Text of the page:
From May 11-20, 2017, Bright Line Watch conducted its second expert survey of political scientists assessing the state of democracy in the United States. BLW’s first survey (Wave 1) was conducted at the outset of the Trump administration in February 2017. This report presents results from the second survey (Wave 2), which was completed soon after the first 100 days of the Trump presidency. It evaluates how experts view the United States in comparison to Wave 1 and to prior periods in U.S. history.
In this wave, we invited 9,539 political science faculty at 511 U.S. institutions to participate. By Saturday morning, May 20, we received 1,126 qualified responses (a response rate of 12 percent). This report is based on those data.
The Wave 2 survey had two goals. The first was to assess how our respondents rate the current state of democracy in the United States. To do that, we asked them to evaluate the United States using a battery of twenty-nine statements of democratic principles. The second purpose was to evaluate the performance of American democracy in historical context, which we accomplish by (a) comparing responses between our Wave 1 and Wave 2 surveys and (b) asking respondents in Wave 2 to rate the overall quality of U.S. democracy at different times from 1800 to the present.
The twenty-nine statements of democratic principles are as follows:
Elections are conducted, ballots counted, and winners determined without pervasive fraud or manipulation
All adult citizens have equal opportunity to vote
Voter participation in elections is generally high
Elections are free from foreign influence
The geographic boundaries of electoral districts do not systematically advantage any particular political party
All votes have equal impact on election outcomes
Parties and candidates are not barred due to their political beliefs and ideologies
All adult citizens enjoy the same legal and political rights
Government does not interfere with journalists or news organizations
Government effectively prevents private actors from engaging in politically-motivated violence or intimidation
Government protects individuals’ right to engage in unpopular speech or expression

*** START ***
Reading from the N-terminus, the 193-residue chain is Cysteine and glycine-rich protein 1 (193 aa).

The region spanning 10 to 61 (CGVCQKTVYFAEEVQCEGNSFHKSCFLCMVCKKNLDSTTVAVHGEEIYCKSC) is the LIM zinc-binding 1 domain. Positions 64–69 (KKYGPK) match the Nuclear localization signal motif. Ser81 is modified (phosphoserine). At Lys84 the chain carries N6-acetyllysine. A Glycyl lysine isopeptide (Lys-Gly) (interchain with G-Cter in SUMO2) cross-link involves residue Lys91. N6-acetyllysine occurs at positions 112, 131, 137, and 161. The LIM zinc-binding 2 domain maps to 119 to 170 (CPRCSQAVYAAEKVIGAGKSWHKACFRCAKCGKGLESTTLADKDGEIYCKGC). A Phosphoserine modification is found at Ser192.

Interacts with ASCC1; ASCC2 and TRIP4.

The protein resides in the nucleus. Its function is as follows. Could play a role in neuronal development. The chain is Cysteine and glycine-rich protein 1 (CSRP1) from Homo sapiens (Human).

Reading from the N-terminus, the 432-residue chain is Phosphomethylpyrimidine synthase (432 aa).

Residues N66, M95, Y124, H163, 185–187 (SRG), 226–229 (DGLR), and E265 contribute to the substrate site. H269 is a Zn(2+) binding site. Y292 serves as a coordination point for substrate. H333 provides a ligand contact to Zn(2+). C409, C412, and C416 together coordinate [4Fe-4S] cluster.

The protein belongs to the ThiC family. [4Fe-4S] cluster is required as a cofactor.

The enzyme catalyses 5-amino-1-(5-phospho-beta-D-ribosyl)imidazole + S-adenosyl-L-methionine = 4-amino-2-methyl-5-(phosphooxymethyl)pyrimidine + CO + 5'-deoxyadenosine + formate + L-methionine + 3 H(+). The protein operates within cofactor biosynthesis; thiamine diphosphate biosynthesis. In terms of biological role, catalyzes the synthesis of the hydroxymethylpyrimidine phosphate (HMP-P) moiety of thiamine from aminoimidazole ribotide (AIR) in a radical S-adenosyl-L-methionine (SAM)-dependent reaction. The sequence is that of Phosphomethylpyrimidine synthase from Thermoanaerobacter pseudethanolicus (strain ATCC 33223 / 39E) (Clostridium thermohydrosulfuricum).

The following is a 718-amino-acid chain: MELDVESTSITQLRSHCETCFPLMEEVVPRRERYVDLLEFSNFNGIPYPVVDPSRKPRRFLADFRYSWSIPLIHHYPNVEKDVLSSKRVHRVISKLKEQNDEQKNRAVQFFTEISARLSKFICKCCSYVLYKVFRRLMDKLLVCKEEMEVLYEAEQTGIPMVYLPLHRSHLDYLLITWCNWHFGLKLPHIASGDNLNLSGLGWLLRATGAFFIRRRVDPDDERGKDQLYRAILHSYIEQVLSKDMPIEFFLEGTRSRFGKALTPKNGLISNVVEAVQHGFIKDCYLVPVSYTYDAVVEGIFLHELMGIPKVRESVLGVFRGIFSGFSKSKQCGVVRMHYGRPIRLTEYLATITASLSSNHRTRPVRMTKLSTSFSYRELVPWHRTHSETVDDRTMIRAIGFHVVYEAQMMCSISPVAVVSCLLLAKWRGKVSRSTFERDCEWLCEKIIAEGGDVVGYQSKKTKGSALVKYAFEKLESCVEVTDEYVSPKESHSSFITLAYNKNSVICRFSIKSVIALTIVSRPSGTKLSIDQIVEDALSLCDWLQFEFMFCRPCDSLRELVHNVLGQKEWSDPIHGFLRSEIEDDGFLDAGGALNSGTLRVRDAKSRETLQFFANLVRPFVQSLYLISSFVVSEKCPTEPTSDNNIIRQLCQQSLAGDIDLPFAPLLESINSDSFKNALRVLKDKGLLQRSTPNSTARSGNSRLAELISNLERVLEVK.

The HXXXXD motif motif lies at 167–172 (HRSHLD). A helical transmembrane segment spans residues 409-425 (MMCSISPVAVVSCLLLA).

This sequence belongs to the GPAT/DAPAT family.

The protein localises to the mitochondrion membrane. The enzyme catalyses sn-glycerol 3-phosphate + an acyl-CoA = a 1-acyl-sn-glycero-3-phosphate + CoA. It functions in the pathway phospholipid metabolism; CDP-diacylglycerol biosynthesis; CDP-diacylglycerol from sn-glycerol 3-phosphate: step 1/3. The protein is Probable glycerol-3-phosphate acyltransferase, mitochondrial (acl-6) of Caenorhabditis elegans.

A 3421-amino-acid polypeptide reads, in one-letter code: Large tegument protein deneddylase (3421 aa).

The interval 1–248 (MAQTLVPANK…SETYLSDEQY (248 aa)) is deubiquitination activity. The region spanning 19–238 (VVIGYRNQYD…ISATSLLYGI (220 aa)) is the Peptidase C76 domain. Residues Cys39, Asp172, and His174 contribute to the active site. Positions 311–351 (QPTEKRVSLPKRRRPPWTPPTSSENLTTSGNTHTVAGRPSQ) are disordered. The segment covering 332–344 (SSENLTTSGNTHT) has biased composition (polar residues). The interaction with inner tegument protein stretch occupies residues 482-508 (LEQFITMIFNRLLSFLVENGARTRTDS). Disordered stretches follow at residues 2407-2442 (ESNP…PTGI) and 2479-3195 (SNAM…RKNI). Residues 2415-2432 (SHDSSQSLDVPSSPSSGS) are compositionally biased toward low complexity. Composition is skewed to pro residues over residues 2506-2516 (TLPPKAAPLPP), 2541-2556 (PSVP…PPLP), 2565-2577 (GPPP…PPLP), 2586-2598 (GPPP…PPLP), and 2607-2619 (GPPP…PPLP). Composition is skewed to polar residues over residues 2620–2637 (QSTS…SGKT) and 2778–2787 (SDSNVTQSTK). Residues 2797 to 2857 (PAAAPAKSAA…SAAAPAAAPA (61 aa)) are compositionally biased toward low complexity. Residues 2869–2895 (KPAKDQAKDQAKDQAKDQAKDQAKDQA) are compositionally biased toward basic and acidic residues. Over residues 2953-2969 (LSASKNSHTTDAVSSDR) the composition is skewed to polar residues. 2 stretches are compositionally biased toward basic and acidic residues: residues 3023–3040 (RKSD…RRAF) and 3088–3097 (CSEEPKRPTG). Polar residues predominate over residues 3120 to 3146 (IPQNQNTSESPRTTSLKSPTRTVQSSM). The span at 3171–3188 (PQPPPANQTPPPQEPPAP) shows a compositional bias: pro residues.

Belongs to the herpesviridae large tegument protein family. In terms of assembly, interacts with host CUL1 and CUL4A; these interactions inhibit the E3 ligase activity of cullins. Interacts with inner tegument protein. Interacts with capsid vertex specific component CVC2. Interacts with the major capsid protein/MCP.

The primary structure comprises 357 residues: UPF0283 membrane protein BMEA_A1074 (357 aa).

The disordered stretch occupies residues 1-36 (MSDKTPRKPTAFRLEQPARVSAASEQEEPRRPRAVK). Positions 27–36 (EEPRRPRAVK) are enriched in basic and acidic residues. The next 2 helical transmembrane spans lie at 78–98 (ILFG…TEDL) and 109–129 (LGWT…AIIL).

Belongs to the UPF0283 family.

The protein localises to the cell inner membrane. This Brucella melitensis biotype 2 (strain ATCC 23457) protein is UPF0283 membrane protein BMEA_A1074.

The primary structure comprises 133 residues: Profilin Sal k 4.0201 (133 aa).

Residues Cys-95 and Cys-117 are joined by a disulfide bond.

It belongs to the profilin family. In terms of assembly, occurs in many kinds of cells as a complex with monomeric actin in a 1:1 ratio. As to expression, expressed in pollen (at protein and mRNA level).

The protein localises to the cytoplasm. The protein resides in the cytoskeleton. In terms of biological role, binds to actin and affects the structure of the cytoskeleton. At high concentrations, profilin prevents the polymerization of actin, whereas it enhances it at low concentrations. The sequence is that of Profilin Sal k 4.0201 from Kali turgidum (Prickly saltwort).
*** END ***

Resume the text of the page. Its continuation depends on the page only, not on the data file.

Government protects individuals’ right to engage in peaceful protest
Government officials are legally sanctioned for misconduct
Government officials do not use public office for private gain
Government agencies are not used to monitor, attack, or punish political opponents
Government leaders recognize the validity of bureaucratic or scientific consensus about matters of public policy
Even when there are disagreements about ideology or policy, political leaders generally share a common understanding of relevant facts
Executive authority cannot be expanded beyond constitutional limits
The legislature is able to effectively limit executive power
The judiciary is able to effectively limit executive power
The elected branches respect judicial independence
In the elected branches, majorities act with restraint and reciprocity
Elected officials seek compromise with political opponents
Political competition occurs without criticism of opponents’ loyalty or patriotism
Information about the sources of campaign funding is available to the public
Public policy is not determined by large campaign contributions
Citizens can make their opinions heard in open debate about policies that are under consideration
Citizens have access to information about candidates that is relevant to how they would govern
Law enforcement investigations of public officials or their associates are free from political influence or interference
The first battery of questions asked, “How well do the following statements describe the United States as of today?” Each respondent was then asked to rate a randomly selected subset of fifteen statements drawn from the list above using the following response options for each statement:
The U.S. does not meet this standard
The U.S. partly meets this standard
The U.S. mostly meets this standard
The U.S. fully meets this standard
(Note: The list of statements of democratic principles has grown from Wave 1, which included nineteen statements. Appendix A below describes changes from the Wave 1 survey to Wave 2.)
Respondents were then asked to evaluate the overall performance of U.S. democracy today on a 0-100 scale. After providing a rating, they were then asked to provide a similar rating at nine historical points: 1800, 1850, 1900, 1950, 1975, 1985, 1995, 2005, and 2015.
How is U.S. democracy doing?